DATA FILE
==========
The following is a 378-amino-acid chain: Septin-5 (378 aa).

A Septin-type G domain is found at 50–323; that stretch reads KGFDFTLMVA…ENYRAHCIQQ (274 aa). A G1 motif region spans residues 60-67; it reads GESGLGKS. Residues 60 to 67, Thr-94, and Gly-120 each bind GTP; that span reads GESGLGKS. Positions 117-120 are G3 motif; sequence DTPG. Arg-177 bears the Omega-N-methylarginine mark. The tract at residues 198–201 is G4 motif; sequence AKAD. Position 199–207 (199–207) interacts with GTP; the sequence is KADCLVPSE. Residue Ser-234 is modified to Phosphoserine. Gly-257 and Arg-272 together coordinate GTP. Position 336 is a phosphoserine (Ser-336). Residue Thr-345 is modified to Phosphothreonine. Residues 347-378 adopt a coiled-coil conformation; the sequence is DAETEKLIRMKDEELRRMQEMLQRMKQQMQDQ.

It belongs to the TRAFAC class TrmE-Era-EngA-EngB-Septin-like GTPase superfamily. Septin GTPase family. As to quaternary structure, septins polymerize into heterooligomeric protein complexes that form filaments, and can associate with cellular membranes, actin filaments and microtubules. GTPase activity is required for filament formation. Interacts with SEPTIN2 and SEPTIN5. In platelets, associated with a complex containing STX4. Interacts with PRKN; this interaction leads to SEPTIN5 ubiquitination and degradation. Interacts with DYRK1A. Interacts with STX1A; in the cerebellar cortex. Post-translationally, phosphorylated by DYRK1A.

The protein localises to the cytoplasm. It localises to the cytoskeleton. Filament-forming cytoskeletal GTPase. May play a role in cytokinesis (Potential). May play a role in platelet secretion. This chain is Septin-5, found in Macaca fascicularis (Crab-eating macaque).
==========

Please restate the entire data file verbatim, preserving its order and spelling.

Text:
The following is a 378-amino-acid chain: Septin-5 (378 aa).

A Septin-type G domain is found at 50–323; that stretch reads KGFDFTLMVA…ENYRAHCIQQ (274 aa). A G1 motif region spans residues 60-67; it reads GESGLGKS. Residues 60 to 67, Thr-94, and Gly-120 each bind GTP; that span reads GESGLGKS. Positions 117-120 are G3 motif; sequence DTPG. Arg-177 bears the Omega-N-methylarginine mark. The tract at residues 198–201 is G4 motif; sequence AKAD. Position 199–207 (199–207) interacts with GTP; the sequence is KADCLVPSE. Residue Ser-234 is modified to Phosphoserine. Gly-257 and Arg-272 together coordinate GTP. Position 336 is a phosphoserine (Ser-336). Residue Thr-345 is modified to Phosphothreonine. Residues 347-378 adopt a coiled-coil conformation; the sequence is DAETEKLIRMKDEELRRMQEMLQRMKQQMQDQ.

It belongs to the TRAFAC class TrmE-Era-EngA-EngB-Septin-like GTPase superfamily. Septin GTPase family. As to quaternary structure, septins polymerize into heterooligomeric protein complexes that form filaments, and can associate with cellular membranes, actin filaments and microtubules. GTPase activity is required for filament formation. Interacts with SEPTIN2 and SEPTIN5. In platelets, associated with a complex containing STX4. Interacts with PRKN; this interaction leads to SEPTIN5 ubiquitination and degradation. Interacts with DYRK1A. Interacts with STX1A; in the cerebellar cortex. Post-translationally, phosphorylated by DYRK1A.

The protein localises to the cytoplasm. It localises to the cytoskeleton. Filament-forming cytoskeletal GTPase. May play a role in cytokinesis (Potential). May play a role in platelet secretion. This chain is Septin-5, found in Macaca fascicularis (Crab-eating macaque).